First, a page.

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Monday morning strike averted at Ontario schools after deal reached Sunday night – Ottawa Citizen

October 6th, 2019

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A strike by support staff at most of the schools across the province was averted Sunday when a deal was reached just hours before picket lines were set to go up.

Education Minister Stephen Lecce and officials from The Canadian Union of Public Employees said just after 9 p.m. on Sunday that a tentative deal had been reached.

“This is welcome news for families, students, and workers alike, as schools remain open across our province,” said Lecce in a statement. “We will continue to negotiate in good faith to ensure students in this province remain in class.”

Full details of the deal will not be released pending ratification by the 55,000 members of CUPE.

However, CUPE released a statement saying the agreement includes a modest wage increase, retains members’ sick-leave plan and restores many of the cuts the provincial government made to education earlier this year.

The government agreed to renew the “local priorities fund,” said Laura Walton, president of CUPE’s Ontario School Board Council of Unions.

The fund was negotiated during the last round of bargaining and expired at the end of August when contracts with educators expired. Many school boards used the fund to hire additional teachers and educators for special-education and at-risk students.

The tentative deal “invests in high-quality services for students in Ontario’s schools, now and for the future,” said Walton.

Premier Doug Ford released a statement saying the government “worked tirelessly at the bargaining table to achieve this goal and as a result two million students will remain in the classroom where they belong.”

“Throughout this process our goal has been to establish agreements that respect taxpayers, students and families, while also recognizing the important contributions of our front-line education workers,” said Ford’s statement.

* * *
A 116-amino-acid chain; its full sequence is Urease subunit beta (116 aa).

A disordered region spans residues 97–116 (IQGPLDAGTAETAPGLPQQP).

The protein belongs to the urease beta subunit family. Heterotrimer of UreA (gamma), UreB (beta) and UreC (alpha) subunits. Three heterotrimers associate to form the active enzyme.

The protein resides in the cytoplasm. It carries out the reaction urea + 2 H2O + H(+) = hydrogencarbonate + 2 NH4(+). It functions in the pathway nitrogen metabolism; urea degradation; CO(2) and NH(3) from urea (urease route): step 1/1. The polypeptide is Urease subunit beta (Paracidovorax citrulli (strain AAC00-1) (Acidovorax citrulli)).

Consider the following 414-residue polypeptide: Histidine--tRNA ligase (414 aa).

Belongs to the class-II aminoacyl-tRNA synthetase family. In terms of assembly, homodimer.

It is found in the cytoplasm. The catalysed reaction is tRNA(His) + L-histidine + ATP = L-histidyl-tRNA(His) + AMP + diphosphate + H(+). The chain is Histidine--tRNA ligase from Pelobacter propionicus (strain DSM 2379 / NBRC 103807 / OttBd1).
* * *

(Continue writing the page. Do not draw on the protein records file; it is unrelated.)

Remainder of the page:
The union had set a deadline of midnight Sunday for reaching a deal.

Hundreds of schools across the province were set to close if there was a strike Monday morning, including all schools at the Ottawa Catholic School Board.

Officials there had said they couldn’t guarantee student safety if there was a strike. The board has nearly 44,000 children at its 67 elementary, 15 secondary and one middle school.

Many parents would have been left scrambling to find babysitters, work at home or take the kids to work.

The Ottawa Catholic School Board’s director of education released a statement Sunday night confirming that schools and daycares located within them would open as usual on Monday. “This is good news for our students and staff,” said Denise Andre.

A CUPE strike would also have affected Ottawa’s two French-language boards, but they had planned to remain open. CUPE doesn’t represent any educational support staff who work in classrooms at either of the French boards.

The largest school board in Ottawa is not affected because no employees at the Ottawa-Carleton District School Board are represented by CUPE.

CUPE represents office staff; educational assistants who help children with special-education, behaviour or mental health needs; early childhood educators in kindergartens; IT staff; librarians; and custodians, among others. It varies by board. The custodians at the Ottawa Catholic School Board, for example, are represented by another union.

CUPE members began a partial withdrawal of services last Monday. That work-to-rule campaign has ended tending ratification of the deal.

All week, Education Minister Stephen Lecce said the two sides were close and he was confident a deal could be reached.

A media blackout was imposed on details of negotiations that began Friday afternoon and continued all weekend.

The school boards and provincial government had identified rising rates of absenteeism among CUPE members as a major concern. They had proposed reducing the percentage of pay given CUPE members on short-term disability.

While CUPE officials said the tentative deal made no changes to the sick-leave plan, Lecce said it “strengthens the integrity” of the sick leave program.

The union had said job security, wages and working conditions were key concerns, and had fought the Conservative government’s cuts to some education programs. CUPE says 585 positions have been eliminated this year, and other members have had their hours cut.

Contracts with all the province’s education unions expired at the end of August, but CUPE is furthest along in the bargaining process.

Elementary teachers in English public schools are taking strike votes this month.

with files from the Canadian Press

jmiller@postmedia.com

Twitter: @JacquieAMiller


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